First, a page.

Crowdsourced journalism improves as traditional media stumbles

In the wake of the horrific bombing at the Boston marathon, there has been an interesting side debate between those who believe in crowdsourced journalism and those who do not. I firmly am in the camp of the former. I believe that the more eyes and people that you have involved in the process, the more effective that process is going to be. Matthew Ingram wrote a great piece on PaidContent entitled: Reddit + Boston: Journalism gets better when more people are doing it. I highly recommend checking it out.

Are there errors committed when processes are crowdsourced? Of course. We are, in the end, human. But there are errors everywhere, including traditional media. Twitter has long been the place to go for breaking news, but while it has been praised for quickness, it has been equally criticized for validity. That is when you heard the clamoring to go to traditional media once you heard about it on Twitter so that you could get your facts straight. This idea seems laughable after CNN repeatedly published inaccurate information, all the while slower than Twitter and Reddit.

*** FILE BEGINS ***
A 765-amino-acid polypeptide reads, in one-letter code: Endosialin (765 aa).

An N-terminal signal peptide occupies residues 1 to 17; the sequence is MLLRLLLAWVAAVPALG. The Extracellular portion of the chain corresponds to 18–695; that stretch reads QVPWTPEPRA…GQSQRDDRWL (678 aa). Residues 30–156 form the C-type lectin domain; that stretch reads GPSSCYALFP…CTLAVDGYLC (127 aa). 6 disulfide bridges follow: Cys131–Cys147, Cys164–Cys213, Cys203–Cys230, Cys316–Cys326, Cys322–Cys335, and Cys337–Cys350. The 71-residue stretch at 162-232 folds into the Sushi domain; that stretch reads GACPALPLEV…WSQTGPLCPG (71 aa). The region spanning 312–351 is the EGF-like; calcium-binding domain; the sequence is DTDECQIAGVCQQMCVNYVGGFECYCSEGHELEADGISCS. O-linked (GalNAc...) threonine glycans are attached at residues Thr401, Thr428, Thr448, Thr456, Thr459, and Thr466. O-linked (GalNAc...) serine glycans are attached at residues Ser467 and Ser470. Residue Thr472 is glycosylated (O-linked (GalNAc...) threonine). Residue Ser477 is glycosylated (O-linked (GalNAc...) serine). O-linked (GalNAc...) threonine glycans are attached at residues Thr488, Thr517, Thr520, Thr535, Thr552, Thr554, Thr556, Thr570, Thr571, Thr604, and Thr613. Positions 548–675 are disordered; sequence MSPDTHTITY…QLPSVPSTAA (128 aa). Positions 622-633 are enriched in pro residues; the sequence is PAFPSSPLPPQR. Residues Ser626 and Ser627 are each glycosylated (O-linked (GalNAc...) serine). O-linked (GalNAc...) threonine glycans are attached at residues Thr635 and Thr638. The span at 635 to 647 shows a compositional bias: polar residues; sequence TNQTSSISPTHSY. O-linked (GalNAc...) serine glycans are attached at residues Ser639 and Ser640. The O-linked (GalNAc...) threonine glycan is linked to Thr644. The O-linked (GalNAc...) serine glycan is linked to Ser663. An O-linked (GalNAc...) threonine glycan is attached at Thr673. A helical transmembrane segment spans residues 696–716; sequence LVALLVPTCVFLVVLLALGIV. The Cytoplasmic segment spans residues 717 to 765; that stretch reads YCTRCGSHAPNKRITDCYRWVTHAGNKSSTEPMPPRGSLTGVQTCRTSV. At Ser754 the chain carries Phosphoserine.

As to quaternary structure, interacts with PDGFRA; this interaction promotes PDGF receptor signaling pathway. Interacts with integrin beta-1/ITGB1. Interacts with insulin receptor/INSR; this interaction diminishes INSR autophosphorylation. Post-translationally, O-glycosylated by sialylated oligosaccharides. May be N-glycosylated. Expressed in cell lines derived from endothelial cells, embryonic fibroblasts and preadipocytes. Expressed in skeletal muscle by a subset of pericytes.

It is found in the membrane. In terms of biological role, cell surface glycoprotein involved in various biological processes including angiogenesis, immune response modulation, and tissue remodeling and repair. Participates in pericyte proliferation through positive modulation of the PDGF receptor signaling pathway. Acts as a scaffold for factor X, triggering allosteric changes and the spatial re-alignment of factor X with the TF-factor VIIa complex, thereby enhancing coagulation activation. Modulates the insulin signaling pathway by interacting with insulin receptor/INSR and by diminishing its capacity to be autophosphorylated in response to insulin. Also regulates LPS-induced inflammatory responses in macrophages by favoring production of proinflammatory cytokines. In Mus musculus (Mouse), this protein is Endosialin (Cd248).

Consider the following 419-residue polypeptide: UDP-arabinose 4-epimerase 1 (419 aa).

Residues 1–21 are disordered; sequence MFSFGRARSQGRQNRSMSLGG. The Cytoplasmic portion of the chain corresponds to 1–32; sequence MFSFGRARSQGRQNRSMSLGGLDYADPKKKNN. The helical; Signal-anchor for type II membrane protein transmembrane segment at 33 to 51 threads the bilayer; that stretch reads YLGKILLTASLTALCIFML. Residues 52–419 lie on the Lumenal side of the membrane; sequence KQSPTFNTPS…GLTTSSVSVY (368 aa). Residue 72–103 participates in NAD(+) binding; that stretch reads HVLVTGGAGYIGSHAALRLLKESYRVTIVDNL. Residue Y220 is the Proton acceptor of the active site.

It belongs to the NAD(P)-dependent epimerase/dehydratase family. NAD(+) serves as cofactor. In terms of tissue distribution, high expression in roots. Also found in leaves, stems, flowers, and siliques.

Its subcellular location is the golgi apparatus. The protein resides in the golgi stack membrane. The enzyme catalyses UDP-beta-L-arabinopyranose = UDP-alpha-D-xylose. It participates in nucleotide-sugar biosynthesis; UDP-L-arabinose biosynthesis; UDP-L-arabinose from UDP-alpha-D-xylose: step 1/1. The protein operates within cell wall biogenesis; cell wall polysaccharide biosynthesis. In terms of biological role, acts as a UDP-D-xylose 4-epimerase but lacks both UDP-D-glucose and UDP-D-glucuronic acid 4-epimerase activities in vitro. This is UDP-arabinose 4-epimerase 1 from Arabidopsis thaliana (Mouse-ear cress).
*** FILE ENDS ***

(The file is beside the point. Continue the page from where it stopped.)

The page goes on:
Ingram makes an important point in his article, this is not an either/or question, as both are necessary. We need collaboration between everybody and the more people that can be involved, the better. What is not helping is the name-calling from both sides. The Atlantic’s Alexis Madrigal equated Reddit’s crowdsourcing with vigilantism, in the article: Hey Reddit, Enough Boston Bombing Vigilantism. That is a ridiculous assertion. The public was not donning Batman suits and attempting to arrest or kill the suspects, just to identify who the suspects are. There were plenty of photos and videos of the location of the bomb, so why not invite millions to analyze? The more people there are, the more critical analysis can be put forth. Crowdsourcing fact checks itself and can be counted on to do so. The problems arise, when ideas or rumors are thrown out and are taken immediately as facts. We need to realize that unconfirmed data is just a part of the process and without throwing it out there, how do we know if it’s true or not?

Twitter has shown us, once again, that it is the place to be for breaking news. It remains unparalleled at how fast information and data can spread to millions of people. Reddit has shown that millions of passionate users can help in the journalism process. Neither has shown 100% reliability, but that’s an unreasonable expectation. Even the most stalwart supporters of crowdsourcing like me have considered mainstream media to be, while slower, full of more accurate information as a whole. However, this last week may have signaled a shift. CNN was embarrassed by putting out unconfirmed information and I feel that it will have a significant impact on its future as a breaking news platform. Not just for CNN, but all forms of traditional media. We are entering a new world and rather than name call, why don’t we look at the value these new services can provide? Crowdsourced journalism will endure and will likely improve dramatically as it matures, so why not embrace it?